Behaviour of ORDER BY in FROM: MariaDB vs MySQL01 Dec 2017 •
In MariaDB, query with
ORDER BY in a
FROM subquery produces an unordered result. In effect,
ORDER BY is ignored in
FROM subqueries. MySQL does not ignore
ORDER BY in
Older versions of MariaDB (< 10.2.0) did not have window functions such as
row_number() among others. To understand where you would use such a function,
dense_rank() for instance, consider the following example:
Given an Employee table and a Department table as shown below, find employees who earn the top three salaries in each of the department.
I list three approaches to solving this problem, starting with the easiest one which makes use of
The Dense-Rank Version
dense_rank(), this can be accomplished using:
SELECT * FROM ( SELECT d.Name as Department, e.Name as Employee, Salary, DENSE_RANK() OVER (PARTITION BY DepartmentId ORDER BY Salary DESC) Rank FROM Employee e JOIN Department d ON e.DepartmentId = d.id ) t WHERE rank <= 3 ORDER BY Department, Rank;
(Homework Assignment: Why use
dense_rank() instead of
rank()? How does it affect your result?)
No Window Functions?!
Things get slightly ugly when you do not have access to window functions. Of course, a workaround could be to use a join and sub-query as shown below:
SELECT d.Name AS 'Department', e1.Name AS 'Employee', e1.Salary FROM Employee e1 JOIN Department d ON e1.DepartmentId = d.Id WHERE 3 > (SELECT COUNT(DISTINCT e2.Salary) FROM Employee e2 WHERE e2.Salary > e1.Salary AND e1.DepartmentId = e2.DepartmentId );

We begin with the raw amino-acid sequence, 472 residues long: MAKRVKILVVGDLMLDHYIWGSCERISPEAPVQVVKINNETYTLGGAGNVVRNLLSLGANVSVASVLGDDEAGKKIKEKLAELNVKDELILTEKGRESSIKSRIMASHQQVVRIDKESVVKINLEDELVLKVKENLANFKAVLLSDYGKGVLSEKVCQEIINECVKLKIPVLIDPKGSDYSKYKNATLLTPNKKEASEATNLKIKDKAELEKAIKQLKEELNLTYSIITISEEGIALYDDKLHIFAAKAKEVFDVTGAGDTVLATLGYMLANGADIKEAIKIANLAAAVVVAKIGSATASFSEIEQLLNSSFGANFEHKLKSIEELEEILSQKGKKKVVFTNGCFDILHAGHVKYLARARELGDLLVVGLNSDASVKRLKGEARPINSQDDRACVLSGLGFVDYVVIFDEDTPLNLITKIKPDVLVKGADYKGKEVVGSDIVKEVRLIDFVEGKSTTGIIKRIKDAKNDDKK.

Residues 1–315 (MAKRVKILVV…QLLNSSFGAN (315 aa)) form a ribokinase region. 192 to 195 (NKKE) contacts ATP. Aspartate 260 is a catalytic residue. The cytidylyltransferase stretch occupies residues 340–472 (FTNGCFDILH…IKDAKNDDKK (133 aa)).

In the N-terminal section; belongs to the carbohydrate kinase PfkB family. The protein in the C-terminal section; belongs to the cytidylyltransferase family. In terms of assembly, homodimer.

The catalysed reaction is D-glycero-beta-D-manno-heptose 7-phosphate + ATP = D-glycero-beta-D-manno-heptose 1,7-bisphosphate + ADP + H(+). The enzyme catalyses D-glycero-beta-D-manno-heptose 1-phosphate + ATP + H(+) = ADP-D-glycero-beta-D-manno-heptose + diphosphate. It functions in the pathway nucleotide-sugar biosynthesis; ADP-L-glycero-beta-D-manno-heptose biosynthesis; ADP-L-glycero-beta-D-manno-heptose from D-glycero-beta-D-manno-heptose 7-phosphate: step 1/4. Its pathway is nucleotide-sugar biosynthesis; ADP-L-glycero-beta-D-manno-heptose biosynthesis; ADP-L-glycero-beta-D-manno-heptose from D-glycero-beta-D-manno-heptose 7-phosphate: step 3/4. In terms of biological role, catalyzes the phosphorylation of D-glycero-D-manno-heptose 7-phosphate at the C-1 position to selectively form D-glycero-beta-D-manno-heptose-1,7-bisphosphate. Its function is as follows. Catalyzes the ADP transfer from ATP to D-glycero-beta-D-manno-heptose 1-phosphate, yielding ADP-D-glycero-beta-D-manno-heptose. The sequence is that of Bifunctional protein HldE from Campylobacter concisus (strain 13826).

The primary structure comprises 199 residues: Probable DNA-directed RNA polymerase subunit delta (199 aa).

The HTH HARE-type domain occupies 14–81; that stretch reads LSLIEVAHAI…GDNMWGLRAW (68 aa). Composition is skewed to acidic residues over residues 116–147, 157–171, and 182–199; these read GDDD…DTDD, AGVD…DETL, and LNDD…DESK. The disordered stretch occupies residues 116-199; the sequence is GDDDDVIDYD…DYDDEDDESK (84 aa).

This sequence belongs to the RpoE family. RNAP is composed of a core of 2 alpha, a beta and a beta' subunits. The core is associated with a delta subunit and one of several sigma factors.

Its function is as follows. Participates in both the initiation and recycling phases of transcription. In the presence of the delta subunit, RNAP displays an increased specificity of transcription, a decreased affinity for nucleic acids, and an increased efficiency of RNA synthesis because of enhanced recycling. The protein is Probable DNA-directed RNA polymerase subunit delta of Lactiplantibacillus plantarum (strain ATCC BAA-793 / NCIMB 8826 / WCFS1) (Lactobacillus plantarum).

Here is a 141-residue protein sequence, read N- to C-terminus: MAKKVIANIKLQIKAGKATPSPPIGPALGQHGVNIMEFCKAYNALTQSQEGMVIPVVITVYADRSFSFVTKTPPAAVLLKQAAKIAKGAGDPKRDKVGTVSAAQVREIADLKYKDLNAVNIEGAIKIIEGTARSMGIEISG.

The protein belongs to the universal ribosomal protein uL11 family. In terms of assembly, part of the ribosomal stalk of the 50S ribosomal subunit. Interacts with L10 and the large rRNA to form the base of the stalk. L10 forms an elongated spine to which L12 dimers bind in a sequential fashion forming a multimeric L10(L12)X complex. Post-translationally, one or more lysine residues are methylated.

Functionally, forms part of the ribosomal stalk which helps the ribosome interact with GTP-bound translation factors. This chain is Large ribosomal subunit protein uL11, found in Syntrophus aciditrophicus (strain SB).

But this is sub-optimal, and we can do better.
Another way would be to use Session Variables in your queries. This is where the observed behavior of MariaDB and MySQL part ways. I wrote the following query on a fiddle against MySQL 5.6 and expected it to work on MariaDB. Alas!
set @did := NULL; set @rn := 1; set @sal := NULL; select `Department`, `Employee`, `Salary` from ( select t.`Department`, t.`Employee`, t.Salary, @rn:= if(@did = DepartmentId, if(@sal = Salary, @rn, @rn + 1), 1 ) as rank, @did:= DepartmentId, @sal:= Salary from ( select d.name as `Department`, e.Name as `Employee`, DepartmentId, Salary from Employee e inner join Department d on e.DepartmentId = d.Id order by DepartmentId, Salary desc ) t ) f where rank <= 3;
As you can see, I make use of an ORDER BY clause inside a FROM subquery. MariaDB blatantly ignores it, while MySQL is more gracious. A few wasted hours and some googling thereafter, I realized this difference and more so, find out that this is not a bug on MariaDB; more of a deliberate feature. According to MariaDB FAQ,
A “table” (and subquery in the FROM clause too) is - according to the SQL standard - an unordered set of rows. Rows in a table (or in a >subquery in the FROM clause) do not come in any specific order. That’s why the optimizer can ignore the ORDER BY clause that you have >specified. In fact, the SQL standard does not even allow the ORDER BY clause to appear in this subquery (we allow it, because ORDER BY >… LIMIT … changes the result, the set of rows, not only their order).
You need to treat the subquery in the FROM clause, as a set of rows in some unspecified and undefined order, and put the ORDER BY on the >top-level SELECT.
It is a bit of a snag to work with this “feature”, and I am still trying to solve the original problem in MariaDB versions <10.2.0 using session variables. If you have a solution in mind, or have something more to add to this conversation, comment below.